Has the RV2 compressor an oil pump?

Heating, Cooling & AC

  1. Hurst Pete

    Hurst Pete Member

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    Yes detmatt, I was first wondering about my almost broken VISA card and then about the big container in my yard.
    Does anybody need some emblems? Cheep.... :rofl::rofl::rofl::rofl::rofl:
     
    Last edited: Dec 7, 2019
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  2. Hurst Pete

    Hurst Pete Member

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    My A/C RV2 is still a mistery for me.
    Just found an emblem on top of it that says it needs R 134. That means a A R406 liquid I already bought is no good choice?

    AC emblem.jpg
     
  3. Hurst Pete

    Hurst Pete Member

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    I actually have a RV2, see this emblem on top of it. Yes, what Laysons wrote is strange, I realise now.

    AC emblem.jpg
     
  4. Hurst Pete

    Hurst Pete Member

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    Thanks for the instructions!
    To be shure with the measurements to build a dipstick, can you please tell me one more time the correct dimensions from 1-3?

    Second picture shows the original RV2. There was no oil inside...

    inches.jpg

    AC Sump.jpg
     
  5. Trace 300 Hurst

    Trace 300 Hurst Professional Tinkerer FCBO Gold Member

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    I’m out of town for the day, will send you those dimensions by Monday. I see you have the spring. Is the tiny ball in there, too?
     
  6. Hurst Pete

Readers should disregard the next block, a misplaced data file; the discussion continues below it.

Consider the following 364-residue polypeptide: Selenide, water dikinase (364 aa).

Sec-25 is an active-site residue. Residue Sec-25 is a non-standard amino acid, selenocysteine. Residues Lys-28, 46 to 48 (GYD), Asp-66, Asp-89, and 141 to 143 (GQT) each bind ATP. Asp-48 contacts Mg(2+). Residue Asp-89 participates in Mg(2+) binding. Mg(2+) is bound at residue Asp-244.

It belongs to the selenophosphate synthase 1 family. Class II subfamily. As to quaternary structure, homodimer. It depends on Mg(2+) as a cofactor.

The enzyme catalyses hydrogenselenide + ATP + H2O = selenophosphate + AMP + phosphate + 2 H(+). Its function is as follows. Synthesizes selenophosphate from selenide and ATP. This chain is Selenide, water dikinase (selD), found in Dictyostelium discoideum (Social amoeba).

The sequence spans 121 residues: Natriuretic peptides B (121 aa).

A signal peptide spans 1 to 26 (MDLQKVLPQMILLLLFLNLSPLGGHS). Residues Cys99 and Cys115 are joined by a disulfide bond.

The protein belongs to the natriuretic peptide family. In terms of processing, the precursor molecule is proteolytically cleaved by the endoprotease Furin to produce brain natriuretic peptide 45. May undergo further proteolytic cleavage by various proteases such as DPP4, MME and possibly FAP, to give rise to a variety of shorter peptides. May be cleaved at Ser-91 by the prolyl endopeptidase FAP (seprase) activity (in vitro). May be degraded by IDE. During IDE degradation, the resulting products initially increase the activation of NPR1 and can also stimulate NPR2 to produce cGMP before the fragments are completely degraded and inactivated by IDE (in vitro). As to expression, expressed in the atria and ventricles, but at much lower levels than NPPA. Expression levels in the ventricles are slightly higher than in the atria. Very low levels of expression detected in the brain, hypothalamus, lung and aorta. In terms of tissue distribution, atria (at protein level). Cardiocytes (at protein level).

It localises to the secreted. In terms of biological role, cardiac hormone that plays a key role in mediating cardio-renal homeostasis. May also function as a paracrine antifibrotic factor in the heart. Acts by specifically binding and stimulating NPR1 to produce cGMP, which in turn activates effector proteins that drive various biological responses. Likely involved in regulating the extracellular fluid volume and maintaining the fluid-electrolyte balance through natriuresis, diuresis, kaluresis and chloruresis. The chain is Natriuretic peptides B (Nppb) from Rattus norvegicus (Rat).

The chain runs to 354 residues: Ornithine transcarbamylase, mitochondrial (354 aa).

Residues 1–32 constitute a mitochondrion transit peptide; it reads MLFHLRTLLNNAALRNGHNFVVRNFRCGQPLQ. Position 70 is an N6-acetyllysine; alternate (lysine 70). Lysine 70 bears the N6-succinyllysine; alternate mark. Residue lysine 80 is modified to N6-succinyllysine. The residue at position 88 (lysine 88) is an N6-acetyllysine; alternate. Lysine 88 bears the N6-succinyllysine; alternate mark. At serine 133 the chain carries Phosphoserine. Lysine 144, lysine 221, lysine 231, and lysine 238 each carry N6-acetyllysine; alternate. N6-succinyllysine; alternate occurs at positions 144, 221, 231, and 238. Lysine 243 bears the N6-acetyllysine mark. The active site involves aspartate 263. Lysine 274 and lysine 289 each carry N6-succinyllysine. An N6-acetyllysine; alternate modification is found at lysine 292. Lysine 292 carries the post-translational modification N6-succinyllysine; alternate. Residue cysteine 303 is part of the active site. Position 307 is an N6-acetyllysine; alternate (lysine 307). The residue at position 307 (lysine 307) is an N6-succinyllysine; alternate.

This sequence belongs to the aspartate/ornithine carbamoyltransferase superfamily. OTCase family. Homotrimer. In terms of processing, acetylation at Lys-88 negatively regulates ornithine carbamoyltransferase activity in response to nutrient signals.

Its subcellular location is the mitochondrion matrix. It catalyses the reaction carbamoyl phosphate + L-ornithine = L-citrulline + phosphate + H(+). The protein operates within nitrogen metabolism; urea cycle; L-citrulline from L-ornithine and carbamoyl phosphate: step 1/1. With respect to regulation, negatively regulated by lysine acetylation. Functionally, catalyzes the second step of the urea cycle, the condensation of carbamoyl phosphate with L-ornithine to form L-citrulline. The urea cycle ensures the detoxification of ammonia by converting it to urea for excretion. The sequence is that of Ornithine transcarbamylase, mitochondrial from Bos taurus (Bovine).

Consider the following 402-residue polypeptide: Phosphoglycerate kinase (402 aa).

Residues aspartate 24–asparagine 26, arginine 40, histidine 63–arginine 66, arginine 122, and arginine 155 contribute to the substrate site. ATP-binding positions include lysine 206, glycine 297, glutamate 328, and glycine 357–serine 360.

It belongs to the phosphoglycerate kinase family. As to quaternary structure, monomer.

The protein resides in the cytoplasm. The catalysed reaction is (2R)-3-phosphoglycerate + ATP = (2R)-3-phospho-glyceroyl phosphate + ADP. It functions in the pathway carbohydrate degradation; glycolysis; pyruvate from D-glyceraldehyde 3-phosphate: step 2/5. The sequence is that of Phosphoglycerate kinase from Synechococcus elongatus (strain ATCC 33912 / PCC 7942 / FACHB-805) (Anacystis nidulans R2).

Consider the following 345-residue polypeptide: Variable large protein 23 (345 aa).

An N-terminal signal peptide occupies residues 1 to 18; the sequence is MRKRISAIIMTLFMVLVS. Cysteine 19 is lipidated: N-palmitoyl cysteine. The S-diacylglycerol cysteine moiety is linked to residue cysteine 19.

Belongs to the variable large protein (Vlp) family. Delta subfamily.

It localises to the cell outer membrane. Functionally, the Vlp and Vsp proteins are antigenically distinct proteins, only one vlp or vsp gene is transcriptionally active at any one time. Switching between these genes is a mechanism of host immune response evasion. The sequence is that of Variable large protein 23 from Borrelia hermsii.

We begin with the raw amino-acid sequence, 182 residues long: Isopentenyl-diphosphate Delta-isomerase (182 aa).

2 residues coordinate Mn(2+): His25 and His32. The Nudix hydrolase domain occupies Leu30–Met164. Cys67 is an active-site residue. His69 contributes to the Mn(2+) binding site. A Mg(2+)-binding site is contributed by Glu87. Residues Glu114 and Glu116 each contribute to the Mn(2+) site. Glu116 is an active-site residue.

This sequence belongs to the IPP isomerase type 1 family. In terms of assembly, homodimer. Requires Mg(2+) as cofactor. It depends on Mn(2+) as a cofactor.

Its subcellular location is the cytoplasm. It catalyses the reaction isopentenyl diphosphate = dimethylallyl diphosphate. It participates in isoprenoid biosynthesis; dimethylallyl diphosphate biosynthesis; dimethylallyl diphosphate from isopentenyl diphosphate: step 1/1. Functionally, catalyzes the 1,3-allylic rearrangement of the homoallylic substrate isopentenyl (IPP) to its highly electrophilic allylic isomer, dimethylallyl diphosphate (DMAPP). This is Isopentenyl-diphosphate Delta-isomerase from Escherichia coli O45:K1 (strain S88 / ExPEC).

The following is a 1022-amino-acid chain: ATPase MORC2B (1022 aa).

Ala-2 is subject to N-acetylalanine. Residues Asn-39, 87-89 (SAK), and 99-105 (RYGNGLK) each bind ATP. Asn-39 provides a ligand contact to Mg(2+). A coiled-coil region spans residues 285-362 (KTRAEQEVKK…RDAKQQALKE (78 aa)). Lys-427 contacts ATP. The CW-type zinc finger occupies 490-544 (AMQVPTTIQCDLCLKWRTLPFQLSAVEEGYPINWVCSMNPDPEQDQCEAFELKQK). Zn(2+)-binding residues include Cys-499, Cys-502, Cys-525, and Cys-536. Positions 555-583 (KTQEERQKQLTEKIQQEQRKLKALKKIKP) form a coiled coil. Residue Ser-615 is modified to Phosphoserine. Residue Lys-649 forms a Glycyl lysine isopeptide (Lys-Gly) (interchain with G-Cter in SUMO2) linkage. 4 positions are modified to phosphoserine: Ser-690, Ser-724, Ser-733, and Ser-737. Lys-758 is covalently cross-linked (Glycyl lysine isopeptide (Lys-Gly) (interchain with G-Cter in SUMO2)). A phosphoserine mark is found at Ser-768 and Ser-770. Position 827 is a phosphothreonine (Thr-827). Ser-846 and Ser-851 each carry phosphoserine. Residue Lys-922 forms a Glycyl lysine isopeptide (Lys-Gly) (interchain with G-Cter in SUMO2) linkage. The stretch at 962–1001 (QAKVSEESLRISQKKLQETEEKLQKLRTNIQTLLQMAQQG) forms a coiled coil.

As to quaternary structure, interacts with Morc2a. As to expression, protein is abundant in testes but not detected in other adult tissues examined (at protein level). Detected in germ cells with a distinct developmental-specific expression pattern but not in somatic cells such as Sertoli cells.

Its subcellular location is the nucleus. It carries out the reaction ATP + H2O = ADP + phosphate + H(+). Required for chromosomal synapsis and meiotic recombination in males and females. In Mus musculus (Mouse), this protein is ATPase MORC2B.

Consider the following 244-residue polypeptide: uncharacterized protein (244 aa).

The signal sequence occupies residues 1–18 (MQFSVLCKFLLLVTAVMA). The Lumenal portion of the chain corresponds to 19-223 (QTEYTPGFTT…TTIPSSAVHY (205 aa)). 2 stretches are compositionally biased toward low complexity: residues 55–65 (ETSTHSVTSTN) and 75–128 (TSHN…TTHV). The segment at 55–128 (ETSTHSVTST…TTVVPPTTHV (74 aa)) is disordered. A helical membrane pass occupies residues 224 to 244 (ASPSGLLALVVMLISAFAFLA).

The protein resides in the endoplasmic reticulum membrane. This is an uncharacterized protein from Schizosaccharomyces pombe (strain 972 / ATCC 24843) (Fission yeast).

Hurst Pete Member

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    Yes Trace, the tiny ball was on top of the spring.
    below a picture with the dipstick I build with your help. Thanks.
    The stem is a cable tie I glued in with epoxy resin.
    The overall legth of the inserted dipstick is 4 3/16" as described in the 1970 Chrysler Manual, right?
    The oil level is where the the gasket is, right?

    dipstick1.jpg

    dipstick2.jpg
     
    Last edited: Dec 7, 2019
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  7. Hurst Pete

    Hurst Pete Member

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    The seals I used in my AC system are from ebay USA.
    I think they are new ones, no old brittle NOS parts.

    Green seals1.jpg
     
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  8. Davea Lux

    Davea Lux Old Man with a Hat FCBO Gold Member

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    This compressor was upgraded to accept R-134a, that means it has the high density gaskets and O-Rings. That does not mean it will not work with R-12 or R-406. The valve bodies, pistons and bearings remain the same. Some rebuilt compressors are shipped with 3-4 oz of oil and that should be discarded if you are going to use R-406 and replaced with mineral type refrigerant oil. Making the dipstick is a nice thing to have, but I usually find it simpler to just pre-measure the oil so I know how much I put in the system. The dipstick method does not account for oil that is circulating in the system once it has been run. The warning decal is placed on the rebuilt unit so that mineral type oil is not installed with R-134a refrigerant. The mineral oil is not compatible with R-134a and turns into a snot like jell that has no lubricating properties when exposed to R-134a.